In the shade of an ancient paperbark forest, guests bob on the still, swampish water of John's favorite picnic spot. The water shimmers like charcoal silk and is home to some of the station's largest crocodiles so it's hands inside the boat. According to John, they lurk in the shadows cast by the partially submergered trees, waiting, not for tourists, but for fat baramundi to swim by.
Would-be explorers feast on sundried tomato quiche, and thick sandwiches of cheese and roasted capcium in fact food seems to play a pivitol role at Bamurru, with multi-course dinners every night, breakfasts as wide as your imagination and lunches straight out of a National Geographic. Menus can be rather adventurous; ever thought you'd lunch on terracotta pot pies filled with camel and water buffalo? How about local scallops and crayfish, out on the lodge's sprawling desk as the day's warmth ebbs off. Perhaps you'll earn your meal with a particularly stubborn, but ultimately delicious begger's chicken? Darren, the lodge's chef, was the former executive at Darwin's Parliament House and brings a new-found sense of innovative and culinary challenge that means the local bush tucker is never served al cliché.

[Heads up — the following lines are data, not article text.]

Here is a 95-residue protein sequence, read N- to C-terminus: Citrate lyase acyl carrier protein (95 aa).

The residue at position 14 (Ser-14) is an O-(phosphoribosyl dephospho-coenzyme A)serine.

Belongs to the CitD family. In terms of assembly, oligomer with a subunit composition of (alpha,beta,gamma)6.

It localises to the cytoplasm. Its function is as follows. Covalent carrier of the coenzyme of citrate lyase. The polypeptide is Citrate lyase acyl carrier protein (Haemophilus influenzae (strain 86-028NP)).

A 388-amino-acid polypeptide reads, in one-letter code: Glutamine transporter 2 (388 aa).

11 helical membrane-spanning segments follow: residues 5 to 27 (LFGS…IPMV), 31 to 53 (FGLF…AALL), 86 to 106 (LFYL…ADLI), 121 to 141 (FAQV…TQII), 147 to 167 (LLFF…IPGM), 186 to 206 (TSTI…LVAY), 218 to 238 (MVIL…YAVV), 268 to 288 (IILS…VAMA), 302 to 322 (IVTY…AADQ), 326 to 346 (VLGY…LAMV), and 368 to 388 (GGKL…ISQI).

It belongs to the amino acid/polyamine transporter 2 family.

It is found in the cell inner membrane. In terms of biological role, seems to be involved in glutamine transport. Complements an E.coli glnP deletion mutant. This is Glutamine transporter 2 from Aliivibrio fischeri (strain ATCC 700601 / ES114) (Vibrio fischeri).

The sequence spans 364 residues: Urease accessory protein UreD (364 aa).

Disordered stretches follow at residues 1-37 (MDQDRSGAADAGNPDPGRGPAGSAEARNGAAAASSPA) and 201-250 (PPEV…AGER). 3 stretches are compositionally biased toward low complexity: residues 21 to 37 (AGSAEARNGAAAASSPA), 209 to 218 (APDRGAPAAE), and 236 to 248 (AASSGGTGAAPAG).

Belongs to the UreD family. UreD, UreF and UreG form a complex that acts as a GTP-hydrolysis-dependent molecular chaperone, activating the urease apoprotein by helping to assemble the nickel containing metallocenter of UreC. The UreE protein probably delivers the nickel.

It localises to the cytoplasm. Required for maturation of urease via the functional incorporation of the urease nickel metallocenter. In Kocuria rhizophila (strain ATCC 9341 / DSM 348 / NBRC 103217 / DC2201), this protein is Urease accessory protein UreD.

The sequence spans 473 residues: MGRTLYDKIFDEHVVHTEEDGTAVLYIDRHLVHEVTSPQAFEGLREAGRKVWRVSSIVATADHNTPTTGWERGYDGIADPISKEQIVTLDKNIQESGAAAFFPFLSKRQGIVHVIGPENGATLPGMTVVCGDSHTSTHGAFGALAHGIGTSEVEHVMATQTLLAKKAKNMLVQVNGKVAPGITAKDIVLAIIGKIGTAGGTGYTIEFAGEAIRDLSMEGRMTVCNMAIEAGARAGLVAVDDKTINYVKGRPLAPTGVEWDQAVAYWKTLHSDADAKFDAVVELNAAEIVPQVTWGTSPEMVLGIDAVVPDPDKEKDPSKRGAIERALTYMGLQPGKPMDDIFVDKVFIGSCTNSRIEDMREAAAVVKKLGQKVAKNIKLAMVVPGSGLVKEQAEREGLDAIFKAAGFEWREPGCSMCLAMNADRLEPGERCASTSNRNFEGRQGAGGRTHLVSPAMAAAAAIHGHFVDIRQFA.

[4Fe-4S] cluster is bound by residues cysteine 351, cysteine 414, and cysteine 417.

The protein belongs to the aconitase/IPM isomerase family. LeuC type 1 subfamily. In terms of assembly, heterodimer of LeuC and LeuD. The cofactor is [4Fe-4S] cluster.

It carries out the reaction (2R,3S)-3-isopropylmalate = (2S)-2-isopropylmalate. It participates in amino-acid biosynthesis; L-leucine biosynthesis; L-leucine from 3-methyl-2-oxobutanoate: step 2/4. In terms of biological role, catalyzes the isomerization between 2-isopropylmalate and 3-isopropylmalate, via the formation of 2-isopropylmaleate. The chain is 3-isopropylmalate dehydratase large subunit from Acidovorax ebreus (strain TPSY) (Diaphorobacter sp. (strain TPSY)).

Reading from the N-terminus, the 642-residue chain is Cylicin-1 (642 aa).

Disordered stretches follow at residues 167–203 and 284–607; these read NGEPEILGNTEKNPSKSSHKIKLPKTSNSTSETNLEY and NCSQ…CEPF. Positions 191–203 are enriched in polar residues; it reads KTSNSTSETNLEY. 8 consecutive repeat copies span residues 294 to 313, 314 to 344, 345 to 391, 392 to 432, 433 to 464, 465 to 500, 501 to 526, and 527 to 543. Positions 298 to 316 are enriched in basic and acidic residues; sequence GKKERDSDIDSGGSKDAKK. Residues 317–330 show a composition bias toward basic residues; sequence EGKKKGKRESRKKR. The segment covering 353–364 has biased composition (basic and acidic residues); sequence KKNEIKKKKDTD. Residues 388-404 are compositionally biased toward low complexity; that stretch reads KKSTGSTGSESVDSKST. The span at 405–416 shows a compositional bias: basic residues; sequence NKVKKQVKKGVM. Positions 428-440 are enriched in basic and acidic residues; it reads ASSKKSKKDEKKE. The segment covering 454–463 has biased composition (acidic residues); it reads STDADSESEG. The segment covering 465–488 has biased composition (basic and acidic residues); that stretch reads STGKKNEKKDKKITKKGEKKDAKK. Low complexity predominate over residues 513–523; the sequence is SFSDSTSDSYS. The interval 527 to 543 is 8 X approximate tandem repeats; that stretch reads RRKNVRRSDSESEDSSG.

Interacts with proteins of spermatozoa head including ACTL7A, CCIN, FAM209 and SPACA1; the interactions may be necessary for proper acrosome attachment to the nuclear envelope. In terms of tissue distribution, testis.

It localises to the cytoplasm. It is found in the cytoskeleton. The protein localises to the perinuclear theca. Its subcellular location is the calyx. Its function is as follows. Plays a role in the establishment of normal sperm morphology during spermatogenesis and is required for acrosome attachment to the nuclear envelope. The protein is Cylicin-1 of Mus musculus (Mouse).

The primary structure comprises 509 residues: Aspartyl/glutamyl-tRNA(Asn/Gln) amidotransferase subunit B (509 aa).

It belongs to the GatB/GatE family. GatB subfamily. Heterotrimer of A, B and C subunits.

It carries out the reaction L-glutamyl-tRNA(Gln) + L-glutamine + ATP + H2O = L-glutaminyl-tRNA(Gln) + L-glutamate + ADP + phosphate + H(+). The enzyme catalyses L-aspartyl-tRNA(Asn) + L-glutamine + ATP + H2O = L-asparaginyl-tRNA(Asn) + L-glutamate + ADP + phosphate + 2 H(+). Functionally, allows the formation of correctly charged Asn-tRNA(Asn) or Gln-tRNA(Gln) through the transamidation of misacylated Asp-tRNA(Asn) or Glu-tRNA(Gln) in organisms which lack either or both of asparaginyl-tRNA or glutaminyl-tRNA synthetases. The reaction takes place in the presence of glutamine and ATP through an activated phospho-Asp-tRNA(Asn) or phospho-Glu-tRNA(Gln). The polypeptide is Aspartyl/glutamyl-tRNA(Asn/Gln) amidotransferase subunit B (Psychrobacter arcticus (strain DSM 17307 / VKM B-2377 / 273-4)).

Aboriginal bush tucker is one of the many topics discussed during the regular outings from airboats through to the rugged little Toyota cutaway 4x4 which tumbles and grumbles through the bush like a machanical water buffalo, guests see the true life of the station and learn about their newly adopted surrounds. Guests take turns to pluck the bulbus green business end of a native ant, under our guide's attentive stare, and taste it's limy zest, the ancient equivilent of the lime after the tequila shot I'm guessing. Learn how to smoke fish in bark and which berries spell certain death - real boy scout stuff and guests absolutely love it!
The two days at Bamurru drift past far too quickly and it's morning as guests climb aboard a dusty "troopi" for the road back to Darwin I leave like so many of Bamurru's guests, with a better understanding of stunningly beautiful land and the harsh realities of the top end, and a definate preference for cocktail hours with a Noah's procession.
How to Get There: Virgin Atlantic and Cathay Pacific both have regular flights to Sydney, Australia. Qantas and Virgin Blue operate the 'red eye' flights to Darwin.
What to Take: Although everything you could wish for is provided, dress for hot days and cool nights and plenty of sun.
When to Travel: May sees the beginning of the best time to travel, with cooler temperatures but with most of the monsoon rains past.
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Hotel Profile: Bamurru Plains